When I started my scientific journey as a young biotechnology student, I had a clear vision in mind: I wanted to become a life-saving researcher, to cure some terrible disease, and eventually, to win a Nobel prize. In other words, I wanted an academic career.
However, reality hit me at some point during my PhD studies: staying in academia really wasn’t a good fit for me. I loved the science but didn’t feel at home in the lab. Instead of performing never-ending experiments and fighting to publish my less-than-exciting results, I wanted to spend my time making innovations accessible for people who actually needed them. I was passionate to transform scientific knowledge into something concrete and useful—not just into a list of publications. That was when I realized it was time to leave academia and move to industry.
But how to make the transition? From what I had heard before, this was almost impossible—at least in Finland. The transition was supposed to be especially difficult for PhDs.
And even if there were positions available, the fierce competition would make it almost impossible to get one without perfect connections. I almost started to believe this, but then I got a job in a medical science agency. How on earth did that happen?
A few weeks ago, some colleagues and I from the biomedicine field were trying to answer this question at a career event for MSc and PhD students. How did we manage to make the leap from academia to industry?
Although we couldn’t find a simple answer to this question, let alone provide a foolproof plan for getting your dream job, we came up with four tips to get the process started:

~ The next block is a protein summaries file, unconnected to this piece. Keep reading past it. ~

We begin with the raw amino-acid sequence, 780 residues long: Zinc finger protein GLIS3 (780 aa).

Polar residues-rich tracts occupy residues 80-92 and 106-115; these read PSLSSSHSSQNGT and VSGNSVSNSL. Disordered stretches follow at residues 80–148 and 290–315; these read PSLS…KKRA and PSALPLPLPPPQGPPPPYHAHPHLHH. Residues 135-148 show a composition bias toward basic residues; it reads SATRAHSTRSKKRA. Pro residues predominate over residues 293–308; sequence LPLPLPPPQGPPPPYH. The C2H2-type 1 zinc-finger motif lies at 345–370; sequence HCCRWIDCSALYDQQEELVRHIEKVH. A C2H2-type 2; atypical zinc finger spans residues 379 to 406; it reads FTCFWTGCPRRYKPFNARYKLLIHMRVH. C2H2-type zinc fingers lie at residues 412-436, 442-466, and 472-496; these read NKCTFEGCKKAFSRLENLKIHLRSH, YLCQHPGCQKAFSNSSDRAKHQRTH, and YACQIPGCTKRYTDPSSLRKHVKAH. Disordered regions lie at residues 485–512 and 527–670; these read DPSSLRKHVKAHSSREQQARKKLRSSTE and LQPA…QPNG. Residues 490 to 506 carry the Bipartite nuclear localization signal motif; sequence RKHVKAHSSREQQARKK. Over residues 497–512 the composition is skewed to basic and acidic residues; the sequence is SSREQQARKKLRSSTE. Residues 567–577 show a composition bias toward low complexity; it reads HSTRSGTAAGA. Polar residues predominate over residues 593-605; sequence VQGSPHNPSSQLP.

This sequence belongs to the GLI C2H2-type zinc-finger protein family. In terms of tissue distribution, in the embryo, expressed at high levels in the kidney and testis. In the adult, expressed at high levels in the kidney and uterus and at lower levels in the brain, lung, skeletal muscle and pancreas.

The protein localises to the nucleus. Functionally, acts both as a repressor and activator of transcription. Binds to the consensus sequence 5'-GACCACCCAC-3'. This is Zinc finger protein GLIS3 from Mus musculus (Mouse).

1. Don’t apply for anything—define what you want
This sounds self-evident, but first and foremost you need to define what kind of job you actually want. You don’t have to be too specific; it’s enough to figure out whether you enjoy writing, working at the lab bench, or some other type of work the most. Becoming aware of what you’re passionate about will help you decide what kind of jobs to apply for, and it will make writing convincing job applications much easier.
And remember: apply for jobs that you actually want, since no one is as transparent as a person desperately applying for a position just to get out of academia.
2. Stand out from the crowd
So you have an MSc or PhD in biosciences with good grades. Guess what, so do all the other 200 people applying for the same position. Don’t expect to stand out even with an excellent science degree, because you won’t. Instead, combine science with communications, marketing, law, or whatever you love doing. Also teach yourself new skills; if your dream job involves science popularization, start writing your own blog to practice it. If your dream job requires sales experience, volunteer for nonprofit organizations to get it.
3. Learn to promote yourself
No matter how great your skills are, they are useless until you learn how to put them into words—both orally and on paper. The first thing to do is recognize your strengths: participate in a mentoring program, utilize a web-based self-assessment survey (there are plenty), or simply have a discussion with someone who knows you well. Practice an elevator speech that describes your skills, and use concrete examples that demonstrate how they would benefit your future employer.
And, most importantly, stop underestimating yourself. For example, PhDs in biosciences tend to emphasize how they’ve “only been working on their PhD” while they could also describe the project management, problem solving, writing, independent working, and various other skills they’ve gained during their doctoral studies.
4. Network with people (and be nice to them)
When you’re looking for an industry job, network actively. Go to events, talk to people, and ask them about their jobs. Whenever you have the chance, tell people what kind of job you are interested in. You never know if the person standing next to you is looking for an employee like you, or knows someone who is.
Talking to people is also a way to practise your interpersonal skills, which are not particularly emphasized during science studies, but are valued much more by most companies than the perfect CV you may have.
And finally: don’t give up. It might take a while before you find your dream job, but once you do, it’s certainly worth the wait.